Kathleen Hoover is a high school guidance counselor, Walled Lake Central High School’s girls cross country coach, and the mother of two young children. Yet, she still finds time to continue volunteering with Oakland County Youth Assistance, which she has done for the past nine years. With a bachelor’s degree in special education from Central Michigan University and a master’s degree in counseling, Hoover offers a helpful perspective to the Lakes Area Youth Assistance (LAYA) Board that serves the Walled Lake Consolidated School District. She is also the chairperson for LAYA’s Mentors Plus Program, which is designed to help youths foster positive relationships with adult mentors with the goal of helping children to become successful in society. The program is currently looking for adult volunteers who are willing to take a couple hours a week to guide and spend time with a youth.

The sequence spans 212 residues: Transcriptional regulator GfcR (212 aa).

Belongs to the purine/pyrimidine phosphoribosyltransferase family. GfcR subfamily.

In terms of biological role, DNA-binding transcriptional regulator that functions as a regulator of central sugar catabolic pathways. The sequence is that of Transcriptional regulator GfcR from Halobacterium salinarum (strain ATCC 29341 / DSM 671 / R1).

Tell us a bit about the Lakes Area Youth Assistance. What types of programs does it offer? Who does it help?
KH: Well, first of all, I think it’s important to know just Youth Assistance in general is a community-based program, and their mission is to strengthen youth and families, to prevent and reduce delinquency, neglect, and abuse through community involvement. And Lakes Area Youth Assistance is one of 26 local offices or local Youth Assistance organizations. Lakes Area covers 16 different municipalities.
Please tell us about the Lakes Area Youth Assistance mentoring program. What benefits do you think the program provides for the community?